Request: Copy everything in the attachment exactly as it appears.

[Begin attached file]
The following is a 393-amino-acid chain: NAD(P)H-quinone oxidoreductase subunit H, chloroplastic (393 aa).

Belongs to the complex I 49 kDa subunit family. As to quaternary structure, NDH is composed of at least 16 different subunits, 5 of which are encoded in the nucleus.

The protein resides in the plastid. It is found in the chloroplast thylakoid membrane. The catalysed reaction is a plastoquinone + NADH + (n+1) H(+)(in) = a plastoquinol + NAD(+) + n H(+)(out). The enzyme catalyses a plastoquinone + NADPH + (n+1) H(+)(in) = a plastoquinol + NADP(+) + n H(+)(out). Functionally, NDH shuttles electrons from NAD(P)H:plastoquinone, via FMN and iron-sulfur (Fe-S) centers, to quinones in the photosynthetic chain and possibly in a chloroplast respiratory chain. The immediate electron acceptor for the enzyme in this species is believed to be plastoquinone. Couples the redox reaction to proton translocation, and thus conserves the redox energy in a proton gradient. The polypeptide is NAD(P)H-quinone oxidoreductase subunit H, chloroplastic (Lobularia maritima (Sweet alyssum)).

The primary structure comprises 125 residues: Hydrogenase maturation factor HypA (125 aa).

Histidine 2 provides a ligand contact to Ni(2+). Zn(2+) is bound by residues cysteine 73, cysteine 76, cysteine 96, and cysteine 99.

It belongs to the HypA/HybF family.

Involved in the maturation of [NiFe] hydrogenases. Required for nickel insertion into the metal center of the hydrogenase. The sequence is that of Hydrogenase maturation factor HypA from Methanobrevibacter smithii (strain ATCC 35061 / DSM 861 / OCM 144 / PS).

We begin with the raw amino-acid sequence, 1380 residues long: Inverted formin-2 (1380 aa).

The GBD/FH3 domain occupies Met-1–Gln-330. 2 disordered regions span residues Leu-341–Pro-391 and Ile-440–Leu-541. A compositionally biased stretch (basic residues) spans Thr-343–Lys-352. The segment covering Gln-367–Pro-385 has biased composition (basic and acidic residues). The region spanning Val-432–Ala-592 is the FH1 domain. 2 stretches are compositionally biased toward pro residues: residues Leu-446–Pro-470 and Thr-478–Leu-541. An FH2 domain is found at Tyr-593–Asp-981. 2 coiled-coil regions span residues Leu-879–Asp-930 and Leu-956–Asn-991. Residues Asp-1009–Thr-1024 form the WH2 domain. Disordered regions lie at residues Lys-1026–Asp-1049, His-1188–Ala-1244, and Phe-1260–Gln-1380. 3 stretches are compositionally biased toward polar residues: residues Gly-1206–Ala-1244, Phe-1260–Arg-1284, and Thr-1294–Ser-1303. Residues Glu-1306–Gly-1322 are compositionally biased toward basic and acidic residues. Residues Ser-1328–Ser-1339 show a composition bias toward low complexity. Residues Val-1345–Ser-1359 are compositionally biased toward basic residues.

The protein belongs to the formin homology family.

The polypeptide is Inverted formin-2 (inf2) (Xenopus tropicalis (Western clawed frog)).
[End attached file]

The following is a 393-amino-acid chain: NAD(P)H-quinone oxidoreductase subunit H, chloroplastic (393 aa).

Belongs to the complex I 49 kDa subunit family. As to quaternary structure, NDH is composed of at least 16 different subunits, 5 of which are encoded in the nucleus.

The protein resides in the plastid. It is found in the chloroplast thylakoid membrane. The catalysed reaction is a plastoquinone + NADH + (n+1) H(+)(in) = a plastoquinol + NAD(+) + n H(+)(out). The enzyme catalyses a plastoquinone + NADPH + (n+1) H(+)(in) = a plastoquinol + NADP(+) + n H(+)(out). Functionally, NDH shuttles electrons from NAD(P)H:plastoquinone, via FMN and iron-sulfur (Fe-S) centers, to quinones in the photosynthetic chain and possibly in a chloroplast respiratory chain. The immediate electron acceptor for the enzyme in this species is believed to be plastoquinone. Couples the redox reaction to proton translocation, and thus conserves the redox energy in a proton gradient. The polypeptide is NAD(P)H-quinone oxidoreductase subunit H, chloroplastic (Lobularia maritima (Sweet alyssum)).

The primary structure comprises 125 residues: Hydrogenase maturation factor HypA (125 aa).

Histidine 2 provides a ligand contact to Ni(2+). Zn(2+) is bound by residues cysteine 73, cysteine 76, cysteine 96, and cysteine 99.

It belongs to the HypA/HybF family.

Involved in the maturation of [NiFe] hydrogenases. Required for nickel insertion into the metal center of the hydrogenase. The sequence is that of Hydrogenase maturation factor HypA from Methanobrevibacter smithii (strain ATCC 35061 / DSM 861 / OCM 144 / PS).

We begin with the raw amino-acid sequence, 1380 residues long: Inverted formin-2 (1380 aa).

The GBD/FH3 domain occupies Met-1–Gln-330. 2 disordered regions span residues Leu-341–Pro-391 and Ile-440–Leu-541. A compositionally biased stretch (basic residues) spans Thr-343–Lys-352. The segment covering Gln-367–Pro-385 has biased composition (basic and acidic residues). The region spanning Val-432–Ala-592 is the FH1 domain. 2 stretches are compositionally biased toward pro residues: residues Leu-446–Pro-470 and Thr-478–Leu-541. An FH2 domain is found at Tyr-593–Asp-981. 2 coiled-coil regions span residues Leu-879–Asp-930 and Leu-956–Asn-991. Residues Asp-1009–Thr-1024 form the WH2 domain. Disordered regions lie at residues Lys-1026–Asp-1049, His-1188–Ala-1244, and Phe-1260–Gln-1380. 3 stretches are compositionally biased toward polar residues: residues Gly-1206–Ala-1244, Phe-1260–Arg-1284, and Thr-1294–Ser-1303. Residues Glu-1306–Gly-1322 are compositionally biased toward basic and acidic residues. Residues Ser-1328–Ser-1339 show a composition bias toward low complexity. Residues Val-1345–Ser-1359 are compositionally biased toward basic residues.

The protein belongs to the formin homology family.

The polypeptide is Inverted formin-2 (inf2) (Xenopus tropicalis (Western clawed frog)).